Watson College of Education Hosts Second Annual K-12 STEM Education Conference

Friday, January 08, 2016

Exploring the engineering concepts of a working turbine and electric vehicles were just a few of the workshops regional educators participated in during the second annual K-12 STEM Education Conference held Jan. 8 at the Watson College of Education.

The event, hosted by the college’s Center for Education in Science, Technology, Engineering and Mathematics (CESTEM), was one in a series of three-day events aimed at helping incorporate STEM and digital education into the classroom.

Approximately 150 teachers from public school districts across the region attended the conference, which brings STEM leaders from business and education together to provide professional development for K-12 teachers and administrators. Faculty from Watson College and the College of Arts and Sciences, local business leaders, state organization professionals, educators and teacher-leaders delivered more than 30 presentations.

“We hope that participating teachers will take home at least one new innovation and activity that better assists them to meet the North Carolina Standard Course of Study for their grade level and discipline,” said CESTEM Director Dennis Kubasko. “We anticipate that teachers will extend their content knowledge in the STEM-related disciplines, as well as see that integration across STEM disciplines is productive. The integration of the disciplines is something that is not easily learned so they are looking for hands-on practical applications.”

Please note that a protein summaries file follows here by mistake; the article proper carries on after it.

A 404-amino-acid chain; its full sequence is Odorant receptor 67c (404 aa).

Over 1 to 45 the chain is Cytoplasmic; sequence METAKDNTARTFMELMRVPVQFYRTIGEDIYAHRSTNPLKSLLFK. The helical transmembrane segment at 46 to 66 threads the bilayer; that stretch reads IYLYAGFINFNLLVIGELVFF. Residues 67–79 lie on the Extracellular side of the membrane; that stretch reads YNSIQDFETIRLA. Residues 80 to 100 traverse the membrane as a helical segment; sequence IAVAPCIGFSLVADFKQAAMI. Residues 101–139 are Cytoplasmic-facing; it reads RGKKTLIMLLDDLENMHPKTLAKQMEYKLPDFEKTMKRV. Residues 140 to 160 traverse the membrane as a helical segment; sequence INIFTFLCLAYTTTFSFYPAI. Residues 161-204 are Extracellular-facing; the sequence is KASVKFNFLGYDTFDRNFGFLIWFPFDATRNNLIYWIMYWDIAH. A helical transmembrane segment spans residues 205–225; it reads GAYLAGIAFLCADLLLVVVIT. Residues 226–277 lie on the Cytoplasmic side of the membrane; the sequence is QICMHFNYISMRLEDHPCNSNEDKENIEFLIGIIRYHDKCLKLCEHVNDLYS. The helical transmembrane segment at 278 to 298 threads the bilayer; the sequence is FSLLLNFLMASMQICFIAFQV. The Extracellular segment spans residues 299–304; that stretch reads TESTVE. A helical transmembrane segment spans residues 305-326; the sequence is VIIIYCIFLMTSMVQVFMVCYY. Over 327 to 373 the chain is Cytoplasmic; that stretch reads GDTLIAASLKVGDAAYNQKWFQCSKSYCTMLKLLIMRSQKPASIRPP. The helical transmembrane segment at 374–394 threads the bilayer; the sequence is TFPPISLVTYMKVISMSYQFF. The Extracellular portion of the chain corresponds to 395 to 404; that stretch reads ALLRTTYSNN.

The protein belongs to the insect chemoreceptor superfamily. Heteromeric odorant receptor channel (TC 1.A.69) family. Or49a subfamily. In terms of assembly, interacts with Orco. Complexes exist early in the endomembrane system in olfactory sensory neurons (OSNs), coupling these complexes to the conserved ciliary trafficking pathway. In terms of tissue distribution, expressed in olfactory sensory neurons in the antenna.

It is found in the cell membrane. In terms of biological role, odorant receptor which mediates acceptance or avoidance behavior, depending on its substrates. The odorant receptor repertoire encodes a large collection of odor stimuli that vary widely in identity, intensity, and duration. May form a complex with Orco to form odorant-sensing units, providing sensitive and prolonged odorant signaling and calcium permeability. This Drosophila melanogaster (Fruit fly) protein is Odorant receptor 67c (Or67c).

The conference provides invaluable information for STEM educators, said Molly Davis, a seventh grade science teacher and the Science Olympiad coach at Noble Middle School in Wilmington.

“A lot of us haven’t had training on how to implement STEM in our classrooms, and having CESTEM is a great resource for teachers,” she said. “Not only do they provide conferences like this, but they also have a loaning library that allows us to borrow tools. That is a great help to us.”

Keynote speaker Karl Ricanek, a UNCW computer science professor and founder and director of the Face Aging Group Research Lab, shared with teachers how his work demonstrates a real-world application of the intersection of science, technology, engineering and mathematics.

“Taking the STEM faculty members and pairing them with what [Watson College of Education] is doing and translating that back to the classroom for K-12 is a wonderful concept,” he said. “I hope we continue to do things like this and bridge the gaps, because it benefits the community overall.”

The conference was co-sponsored by the North Carolina Science, Mathematics and Technology Center, a nonprofit organization in Raleigh that focuses on providing children with the resources, knowledge and skills to excel in science, mathematics and technology, and the Southeast Education Alliance.

-- Venita Jenkins